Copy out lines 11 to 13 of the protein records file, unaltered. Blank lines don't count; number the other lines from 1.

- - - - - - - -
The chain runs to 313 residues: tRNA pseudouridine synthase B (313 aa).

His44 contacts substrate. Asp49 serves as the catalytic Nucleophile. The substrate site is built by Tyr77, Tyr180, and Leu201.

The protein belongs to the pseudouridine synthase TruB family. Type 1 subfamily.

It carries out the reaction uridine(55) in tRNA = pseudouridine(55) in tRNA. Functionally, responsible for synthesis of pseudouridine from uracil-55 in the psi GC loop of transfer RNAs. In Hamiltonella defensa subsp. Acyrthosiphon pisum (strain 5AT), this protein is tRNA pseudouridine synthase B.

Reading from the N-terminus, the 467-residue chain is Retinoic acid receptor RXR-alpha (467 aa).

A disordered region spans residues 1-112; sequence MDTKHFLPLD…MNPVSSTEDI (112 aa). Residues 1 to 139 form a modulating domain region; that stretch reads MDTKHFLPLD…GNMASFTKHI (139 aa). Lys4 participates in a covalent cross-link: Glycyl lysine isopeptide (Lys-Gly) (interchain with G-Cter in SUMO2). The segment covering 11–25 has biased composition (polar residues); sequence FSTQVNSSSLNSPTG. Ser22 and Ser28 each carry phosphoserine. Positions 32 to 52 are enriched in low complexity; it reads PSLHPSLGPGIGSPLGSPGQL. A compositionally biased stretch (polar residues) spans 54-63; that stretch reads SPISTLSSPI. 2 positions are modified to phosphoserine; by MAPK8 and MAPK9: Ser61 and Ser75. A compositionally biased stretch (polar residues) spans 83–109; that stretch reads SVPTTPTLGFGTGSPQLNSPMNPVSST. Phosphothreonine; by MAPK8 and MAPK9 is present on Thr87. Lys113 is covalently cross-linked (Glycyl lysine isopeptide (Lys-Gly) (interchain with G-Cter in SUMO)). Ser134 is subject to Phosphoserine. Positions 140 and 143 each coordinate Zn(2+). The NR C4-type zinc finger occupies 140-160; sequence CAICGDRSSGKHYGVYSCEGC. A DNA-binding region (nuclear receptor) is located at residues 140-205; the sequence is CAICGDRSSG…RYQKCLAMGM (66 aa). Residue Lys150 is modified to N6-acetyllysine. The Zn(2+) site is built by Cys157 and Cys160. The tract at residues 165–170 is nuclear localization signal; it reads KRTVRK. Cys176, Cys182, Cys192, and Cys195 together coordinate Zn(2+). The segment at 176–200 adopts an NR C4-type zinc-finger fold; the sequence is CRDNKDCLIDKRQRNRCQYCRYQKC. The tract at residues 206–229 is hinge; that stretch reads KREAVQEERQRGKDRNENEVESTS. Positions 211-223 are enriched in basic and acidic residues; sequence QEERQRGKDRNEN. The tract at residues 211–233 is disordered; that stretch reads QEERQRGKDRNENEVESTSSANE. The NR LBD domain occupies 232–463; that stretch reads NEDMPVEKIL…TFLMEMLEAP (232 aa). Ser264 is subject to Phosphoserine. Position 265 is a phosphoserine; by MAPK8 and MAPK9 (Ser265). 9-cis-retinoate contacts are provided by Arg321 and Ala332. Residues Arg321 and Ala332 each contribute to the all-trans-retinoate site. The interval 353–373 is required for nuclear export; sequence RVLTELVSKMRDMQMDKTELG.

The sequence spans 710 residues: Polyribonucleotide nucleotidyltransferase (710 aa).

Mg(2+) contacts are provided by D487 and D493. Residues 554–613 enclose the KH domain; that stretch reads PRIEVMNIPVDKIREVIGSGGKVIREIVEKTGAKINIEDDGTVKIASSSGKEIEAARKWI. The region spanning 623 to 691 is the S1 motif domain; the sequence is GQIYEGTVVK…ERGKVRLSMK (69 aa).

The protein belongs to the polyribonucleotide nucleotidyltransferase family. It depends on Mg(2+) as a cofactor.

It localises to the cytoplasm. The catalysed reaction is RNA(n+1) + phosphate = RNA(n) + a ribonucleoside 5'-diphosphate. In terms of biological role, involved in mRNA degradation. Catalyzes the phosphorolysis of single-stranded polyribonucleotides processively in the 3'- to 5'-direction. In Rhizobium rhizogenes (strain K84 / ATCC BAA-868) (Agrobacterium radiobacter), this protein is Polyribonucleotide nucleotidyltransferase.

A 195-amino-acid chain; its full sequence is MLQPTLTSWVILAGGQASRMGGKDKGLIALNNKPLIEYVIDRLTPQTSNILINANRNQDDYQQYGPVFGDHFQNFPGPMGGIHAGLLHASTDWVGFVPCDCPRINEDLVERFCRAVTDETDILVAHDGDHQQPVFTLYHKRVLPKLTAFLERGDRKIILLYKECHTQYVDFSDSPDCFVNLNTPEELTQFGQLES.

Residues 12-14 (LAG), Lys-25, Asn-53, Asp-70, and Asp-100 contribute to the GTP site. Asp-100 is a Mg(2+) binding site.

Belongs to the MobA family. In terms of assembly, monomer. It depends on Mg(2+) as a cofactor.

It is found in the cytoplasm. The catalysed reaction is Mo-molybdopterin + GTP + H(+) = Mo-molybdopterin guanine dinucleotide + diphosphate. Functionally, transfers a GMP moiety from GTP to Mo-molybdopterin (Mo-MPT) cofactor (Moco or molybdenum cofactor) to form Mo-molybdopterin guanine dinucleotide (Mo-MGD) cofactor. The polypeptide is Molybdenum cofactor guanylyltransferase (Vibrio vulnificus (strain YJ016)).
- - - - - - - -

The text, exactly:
A 195-amino-acid chain; its full sequence is MLQPTLTSWVILAGGQASRMGGKDKGLIALNNKPLIEYVIDRLTPQTSNILINANRNQDDYQQYGPVFGDHFQNFPGPMGGIHAGLLHASTDWVGFVPCDCPRINEDLVERFCRAVTDETDILVAHDGDHQQPVFTLYHKRVLPKLTAFLERGDRKIILLYKECHTQYVDFSDSPDCFVNLNTPEELTQFGQLES.

Residues 12-14 (LAG), Lys-25, Asn-53, Asp-70, and Asp-100 contribute to the GTP site. Asp-100 is a Mg(2+) binding site.

Belongs to the MobA family. In terms of assembly, monomer. It depends on Mg(2+) as a cofactor.